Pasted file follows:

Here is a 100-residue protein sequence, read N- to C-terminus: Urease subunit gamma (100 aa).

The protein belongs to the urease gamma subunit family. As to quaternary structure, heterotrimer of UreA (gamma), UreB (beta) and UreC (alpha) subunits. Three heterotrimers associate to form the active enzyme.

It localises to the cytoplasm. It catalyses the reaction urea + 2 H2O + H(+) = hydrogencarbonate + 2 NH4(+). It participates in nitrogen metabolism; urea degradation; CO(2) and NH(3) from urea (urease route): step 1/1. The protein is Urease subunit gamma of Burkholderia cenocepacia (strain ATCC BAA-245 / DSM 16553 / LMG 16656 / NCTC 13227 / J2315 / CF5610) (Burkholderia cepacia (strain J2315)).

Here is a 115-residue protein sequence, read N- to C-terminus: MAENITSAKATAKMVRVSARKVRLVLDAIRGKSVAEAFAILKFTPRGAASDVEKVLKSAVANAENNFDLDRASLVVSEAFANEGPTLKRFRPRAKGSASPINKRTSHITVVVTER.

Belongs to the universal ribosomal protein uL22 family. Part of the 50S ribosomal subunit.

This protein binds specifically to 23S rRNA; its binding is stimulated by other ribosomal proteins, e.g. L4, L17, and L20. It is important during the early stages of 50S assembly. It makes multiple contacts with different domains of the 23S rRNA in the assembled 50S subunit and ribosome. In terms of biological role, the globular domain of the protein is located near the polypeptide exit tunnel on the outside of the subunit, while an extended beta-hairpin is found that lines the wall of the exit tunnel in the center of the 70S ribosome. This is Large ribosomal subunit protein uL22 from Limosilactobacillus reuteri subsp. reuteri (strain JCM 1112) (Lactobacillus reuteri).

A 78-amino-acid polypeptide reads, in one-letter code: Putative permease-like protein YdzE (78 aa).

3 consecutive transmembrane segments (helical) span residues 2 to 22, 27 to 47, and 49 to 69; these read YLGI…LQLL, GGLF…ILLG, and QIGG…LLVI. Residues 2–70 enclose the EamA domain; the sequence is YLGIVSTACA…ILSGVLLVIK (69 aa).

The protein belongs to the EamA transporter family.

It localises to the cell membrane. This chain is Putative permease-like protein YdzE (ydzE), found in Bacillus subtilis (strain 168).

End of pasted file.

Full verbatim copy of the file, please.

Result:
Here is a 100-residue protein sequence, read N- to C-terminus: Urease subunit gamma (100 aa).

The protein belongs to the urease gamma subunit family. As to quaternary structure, heterotrimer of UreA (gamma), UreB (beta) and UreC (alpha) subunits. Three heterotrimers associate to form the active enzyme.

It localises to the cytoplasm. It catalyses the reaction urea + 2 H2O + H(+) = hydrogencarbonate + 2 NH4(+). It participates in nitrogen metabolism; urea degradation; CO(2) and NH(3) from urea (urease route): step 1/1. The protein is Urease subunit gamma of Burkholderia cenocepacia (strain ATCC BAA-245 / DSM 16553 / LMG 16656 / NCTC 13227 / J2315 / CF5610) (Burkholderia cepacia (strain J2315)).

Here is a 115-residue protein sequence, read N- to C-terminus: MAENITSAKATAKMVRVSARKVRLVLDAIRGKSVAEAFAILKFTPRGAASDVEKVLKSAVANAENNFDLDRASLVVSEAFANEGPTLKRFRPRAKGSASPINKRTSHITVVVTER.

Belongs to the universal ribosomal protein uL22 family. Part of the 50S ribosomal subunit.

This protein binds specifically to 23S rRNA; its binding is stimulated by other ribosomal proteins, e.g. L4, L17, and L20. It is important during the early stages of 50S assembly. It makes multiple contacts with different domains of the 23S rRNA in the assembled 50S subunit and ribosome. In terms of biological role, the globular domain of the protein is located near the polypeptide exit tunnel on the outside of the subunit, while an extended beta-hairpin is found that lines the wall of the exit tunnel in the center of the 70S ribosome. This is Large ribosomal subunit protein uL22 from Limosilactobacillus reuteri subsp. reuteri (strain JCM 1112) (Lactobacillus reuteri).

A 78-amino-acid polypeptide reads, in one-letter code: Putative permease-like protein YdzE (78 aa).

3 consecutive transmembrane segments (helical) span residues 2 to 22, 27 to 47, and 49 to 69; these read YLGI…LQLL, GGLF…ILLG, and QIGG…LLVI. Residues 2–70 enclose the EamA domain; the sequence is YLGIVSTACA…ILSGVLLVIK (69 aa).

The protein belongs to the EamA transporter family.

It localises to the cell membrane. This chain is Putative permease-like protein YdzE (ydzE), found in Bacillus subtilis (strain 168).